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We Live an Enviable Lifestyle, But I’m Not Happy…

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This is a *guest post.

“Not too long ago, I was doing my usual Sunday shopping at the Lavington Mall in Nairobi, buying various baking ingredients since Sundays are the days I love making special treats for my kids.

Now, in that kind of leafy suburb, we often tend to assume that everyone there is ‘OK’ and doing quite well. As in, if they can afford to live in that neighborhood, then life must be doing them all kinds of good. You can see it in the cars they drive, their hairstyles, their outfits, the lingering scents of their colognes and perfumes, and the chubby cheeks of their children.

So after I’d finished my shopping, loaded it into my car and was ready to drive off, I looked up and saw a girl aged about 14 years standing alone by one parking bays.

But that’s not what caught my eyes.

I noticed she was unsuccessfully trying to hide the tears that were streaming down her face. Fearing she could be in trouble, I decided to go and ask after her.

The moment I said to her: “my dear, what’s wrong?”, she started sobbing uncontrollably on my shoulder.

As she did so, she told me that while her dad was around, he would be leaving them shortly… He would be leaving – again – in just two hours’ time yet he’d only been around for a week. She wasn’t going to see him again for another year.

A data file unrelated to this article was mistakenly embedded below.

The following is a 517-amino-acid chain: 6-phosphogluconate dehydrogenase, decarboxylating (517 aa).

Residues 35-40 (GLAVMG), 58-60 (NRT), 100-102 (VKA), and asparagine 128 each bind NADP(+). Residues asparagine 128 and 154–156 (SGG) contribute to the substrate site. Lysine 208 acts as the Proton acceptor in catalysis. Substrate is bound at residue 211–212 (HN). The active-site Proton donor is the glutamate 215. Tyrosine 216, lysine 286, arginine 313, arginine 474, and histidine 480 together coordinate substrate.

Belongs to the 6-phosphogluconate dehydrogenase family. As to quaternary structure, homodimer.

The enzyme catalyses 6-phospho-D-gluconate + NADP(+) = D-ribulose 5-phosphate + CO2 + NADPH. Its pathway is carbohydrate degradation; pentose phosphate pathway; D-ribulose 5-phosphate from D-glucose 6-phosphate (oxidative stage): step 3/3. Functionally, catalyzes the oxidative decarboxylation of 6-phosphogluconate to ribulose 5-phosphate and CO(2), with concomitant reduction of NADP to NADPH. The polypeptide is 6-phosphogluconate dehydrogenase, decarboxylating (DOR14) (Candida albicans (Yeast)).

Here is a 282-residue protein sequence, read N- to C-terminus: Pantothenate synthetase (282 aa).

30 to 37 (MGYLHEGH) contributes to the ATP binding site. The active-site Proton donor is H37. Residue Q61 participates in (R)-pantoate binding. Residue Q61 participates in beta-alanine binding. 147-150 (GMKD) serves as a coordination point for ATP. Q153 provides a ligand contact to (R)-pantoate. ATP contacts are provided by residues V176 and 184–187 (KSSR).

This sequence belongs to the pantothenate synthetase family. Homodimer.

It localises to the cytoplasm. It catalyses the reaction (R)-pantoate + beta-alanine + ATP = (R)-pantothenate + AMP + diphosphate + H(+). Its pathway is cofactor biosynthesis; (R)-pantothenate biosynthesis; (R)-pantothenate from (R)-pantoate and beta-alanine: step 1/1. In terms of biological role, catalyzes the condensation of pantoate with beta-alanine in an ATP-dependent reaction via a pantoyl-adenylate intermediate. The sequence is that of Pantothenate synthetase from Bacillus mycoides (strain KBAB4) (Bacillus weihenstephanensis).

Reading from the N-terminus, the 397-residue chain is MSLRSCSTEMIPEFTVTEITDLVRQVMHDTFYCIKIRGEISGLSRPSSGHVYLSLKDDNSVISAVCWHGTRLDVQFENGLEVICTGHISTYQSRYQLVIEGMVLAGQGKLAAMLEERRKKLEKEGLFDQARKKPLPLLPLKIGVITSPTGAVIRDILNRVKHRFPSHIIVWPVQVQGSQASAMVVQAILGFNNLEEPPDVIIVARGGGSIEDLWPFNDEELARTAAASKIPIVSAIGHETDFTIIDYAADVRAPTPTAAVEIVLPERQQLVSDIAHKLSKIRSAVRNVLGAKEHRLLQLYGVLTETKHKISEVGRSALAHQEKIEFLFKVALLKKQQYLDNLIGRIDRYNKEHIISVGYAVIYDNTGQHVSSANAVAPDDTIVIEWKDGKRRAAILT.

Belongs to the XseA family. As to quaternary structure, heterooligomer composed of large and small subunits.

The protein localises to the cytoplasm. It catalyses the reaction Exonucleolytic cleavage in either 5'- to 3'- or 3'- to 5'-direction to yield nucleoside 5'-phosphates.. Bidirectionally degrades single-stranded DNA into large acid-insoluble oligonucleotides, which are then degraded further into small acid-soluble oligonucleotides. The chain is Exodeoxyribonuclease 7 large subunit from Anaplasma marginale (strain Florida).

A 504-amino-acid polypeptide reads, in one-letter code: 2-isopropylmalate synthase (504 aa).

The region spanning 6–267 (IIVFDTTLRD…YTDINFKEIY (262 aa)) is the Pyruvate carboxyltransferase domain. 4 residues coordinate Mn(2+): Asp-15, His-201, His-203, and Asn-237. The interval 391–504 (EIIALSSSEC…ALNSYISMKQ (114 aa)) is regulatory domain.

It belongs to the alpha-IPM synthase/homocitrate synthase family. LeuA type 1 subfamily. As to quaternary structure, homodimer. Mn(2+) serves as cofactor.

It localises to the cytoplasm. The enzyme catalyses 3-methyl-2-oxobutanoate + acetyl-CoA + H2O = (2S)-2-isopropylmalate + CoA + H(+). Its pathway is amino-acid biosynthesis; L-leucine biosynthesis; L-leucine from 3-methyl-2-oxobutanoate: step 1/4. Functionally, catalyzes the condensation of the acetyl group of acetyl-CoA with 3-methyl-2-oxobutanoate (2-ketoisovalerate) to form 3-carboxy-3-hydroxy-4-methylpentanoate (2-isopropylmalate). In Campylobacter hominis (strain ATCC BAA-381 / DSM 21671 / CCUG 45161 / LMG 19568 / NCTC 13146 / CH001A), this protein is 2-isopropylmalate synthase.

She explained that her dad works outside the country. Her father regularly reminds she and her siblings that it is his job that affords them the good lifestyle they enjoy, that’s why he has to be away often.

I comforted her, assuring her that it was okay to cry.

She went on to tell me that her mom also travels outside the country quite a lot and with no parent around, she and her siblings are regularly left under the care of one of the housekeepers.

She said that thankfully, the main housekeeper is a kind woman who takes good care of them. She has been working in their home for the last seven years.

But still, she’s not their parent.

“I can’t tell you the million times I’ve wished that we were poor because then, my parents would be home with us all the time. They wouldn’t be always outside the country working.”

I felt sad. Really really sad.

I nevertheless told her to make the best of the remaining hours she had with her dad, creating pleasant memories with him.

I then watched as she walked away towards her dad who had by then arrived, got into their very classy car and drove off…”-END

*If you have a guest post you’d like published, please send it to me at maryanne@mummytales.com

Mummy Tales is a platform dedicated to empowering its readers on different aspects of womanhood and motherhood. Read more motherhood experiences of Kenyan moms here. Connect with Mummy Tales on: FACEBOOK l YOU TUBEINSTAGRAM l TWITTER

Image by Ulrike Mai from Pixabay

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